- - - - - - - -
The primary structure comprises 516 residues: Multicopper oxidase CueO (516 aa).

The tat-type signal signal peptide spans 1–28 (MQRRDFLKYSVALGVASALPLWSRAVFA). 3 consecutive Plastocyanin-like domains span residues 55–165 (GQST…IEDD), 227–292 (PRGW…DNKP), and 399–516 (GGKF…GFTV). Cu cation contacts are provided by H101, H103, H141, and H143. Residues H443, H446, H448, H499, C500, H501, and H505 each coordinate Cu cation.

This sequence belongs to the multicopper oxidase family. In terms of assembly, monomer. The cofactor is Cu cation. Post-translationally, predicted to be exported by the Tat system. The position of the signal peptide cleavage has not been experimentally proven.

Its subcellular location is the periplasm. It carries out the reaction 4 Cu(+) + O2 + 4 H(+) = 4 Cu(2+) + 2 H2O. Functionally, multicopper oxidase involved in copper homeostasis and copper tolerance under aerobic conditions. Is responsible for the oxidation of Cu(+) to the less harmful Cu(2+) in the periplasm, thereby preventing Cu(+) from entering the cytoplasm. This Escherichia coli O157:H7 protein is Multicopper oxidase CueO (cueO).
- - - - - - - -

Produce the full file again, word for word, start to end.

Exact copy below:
The primary structure comprises 516 residues: Multicopper oxidase CueO (516 aa).

The tat-type signal signal peptide spans 1–28 (MQRRDFLKYSVALGVASALPLWSRAVFA). 3 consecutive Plastocyanin-like domains span residues 55–165 (GQST…IEDD), 227–292 (PRGW…DNKP), and 399–516 (GGKF…GFTV). Cu cation contacts are provided by H101, H103, H141, and H143. Residues H443, H446, H448, H499, C500, H501, and H505 each coordinate Cu cation.

This sequence belongs to the multicopper oxidase family. In terms of assembly, monomer. The cofactor is Cu cation. Post-translationally, predicted to be exported by the Tat system. The position of the signal peptide cleavage has not been experimentally proven.

Its subcellular location is the periplasm. It carries out the reaction 4 Cu(+) + O2 + 4 H(+) = 4 Cu(2+) + 2 H2O. Functionally, multicopper oxidase involved in copper homeostasis and copper tolerance under aerobic conditions. Is responsible for the oxidation of Cu(+) to the less harmful Cu(2+) in the periplasm, thereby preventing Cu(+) from entering the cytoplasm. This Escherichia coli O157:H7 protein is Multicopper oxidase CueO (cueO).